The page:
So then the grim bit. There was no footpath for a mile and a half, nor any sensible off-road detour, so I was forced to walk along a busy B-road avoiding all the traffic for 30 minutes. I strode carefully (swish) round a series of shielded high-hedged bends (swish), and was surprised by how many of the oncoming (swish) vehicles (swish) had personalised numberplates (swish) (swish). After Holwell Bridge the Lea was completely out of sight, either lost within the estate of an exclusive polo club or merely hidden inside a private wood. I was glad to finally escape from the road at Water Hall Farm... until I discovered that I was entering a rubbish tip and had to step carefully to avoid being mown down by huge yellow dumper trucks.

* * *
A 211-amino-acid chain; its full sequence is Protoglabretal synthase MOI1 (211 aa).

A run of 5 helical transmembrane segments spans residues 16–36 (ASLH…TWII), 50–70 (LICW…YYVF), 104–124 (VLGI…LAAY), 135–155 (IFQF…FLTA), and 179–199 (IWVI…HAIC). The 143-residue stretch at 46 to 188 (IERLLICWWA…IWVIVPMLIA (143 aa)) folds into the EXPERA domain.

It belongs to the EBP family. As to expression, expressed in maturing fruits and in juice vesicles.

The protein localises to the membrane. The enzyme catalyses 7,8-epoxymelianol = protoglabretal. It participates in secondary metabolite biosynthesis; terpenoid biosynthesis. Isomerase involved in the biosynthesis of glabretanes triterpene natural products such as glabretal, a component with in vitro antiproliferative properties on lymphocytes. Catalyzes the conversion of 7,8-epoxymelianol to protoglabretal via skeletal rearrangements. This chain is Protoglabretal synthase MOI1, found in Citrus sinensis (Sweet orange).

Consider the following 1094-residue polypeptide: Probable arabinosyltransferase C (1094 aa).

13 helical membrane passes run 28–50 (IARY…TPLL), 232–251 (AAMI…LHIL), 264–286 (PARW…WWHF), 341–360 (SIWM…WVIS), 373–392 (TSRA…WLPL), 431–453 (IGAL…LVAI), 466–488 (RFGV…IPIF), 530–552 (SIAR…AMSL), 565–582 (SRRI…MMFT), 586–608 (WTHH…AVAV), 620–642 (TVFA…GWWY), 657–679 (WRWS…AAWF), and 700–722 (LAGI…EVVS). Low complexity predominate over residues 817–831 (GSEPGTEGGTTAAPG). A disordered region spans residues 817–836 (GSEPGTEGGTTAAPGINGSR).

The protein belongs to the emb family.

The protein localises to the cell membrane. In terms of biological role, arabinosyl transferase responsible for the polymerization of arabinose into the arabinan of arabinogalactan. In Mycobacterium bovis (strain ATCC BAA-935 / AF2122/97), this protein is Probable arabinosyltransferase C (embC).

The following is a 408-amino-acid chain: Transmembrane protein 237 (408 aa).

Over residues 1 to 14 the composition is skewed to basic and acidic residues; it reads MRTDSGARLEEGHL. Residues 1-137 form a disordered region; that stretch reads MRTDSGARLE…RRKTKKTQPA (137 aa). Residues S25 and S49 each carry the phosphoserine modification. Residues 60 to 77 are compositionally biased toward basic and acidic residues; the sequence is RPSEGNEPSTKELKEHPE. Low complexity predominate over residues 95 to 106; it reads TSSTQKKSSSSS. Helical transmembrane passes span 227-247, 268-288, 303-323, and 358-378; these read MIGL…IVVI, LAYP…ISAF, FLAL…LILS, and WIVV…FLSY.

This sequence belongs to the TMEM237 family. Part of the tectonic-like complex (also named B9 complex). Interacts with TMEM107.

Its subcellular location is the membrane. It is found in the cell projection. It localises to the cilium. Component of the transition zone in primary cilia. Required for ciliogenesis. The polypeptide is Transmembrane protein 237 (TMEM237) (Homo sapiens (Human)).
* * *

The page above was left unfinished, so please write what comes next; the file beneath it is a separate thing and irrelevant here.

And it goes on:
Eventually the rubbly hillocks gave way to grassy fields - the latter reconditioned from the former by the tip owners. I passed one of the Environmental Agency's official gauging stations - a weirside hut where the Lea's flow is constantly checked to alert the authorities of flood or drought. Then on up the valleyside ridge, beside fluffy teaselly hedgerows, for a fine view of distant Hertford nestling amongst the surrounding hills [photo]. Ah, I thought, this route sure beats trudging along a dull old disused railway. And then I reached the dull old disused railway (now the Cole Green Way) and reluctantly trudged along to its shady conclusion.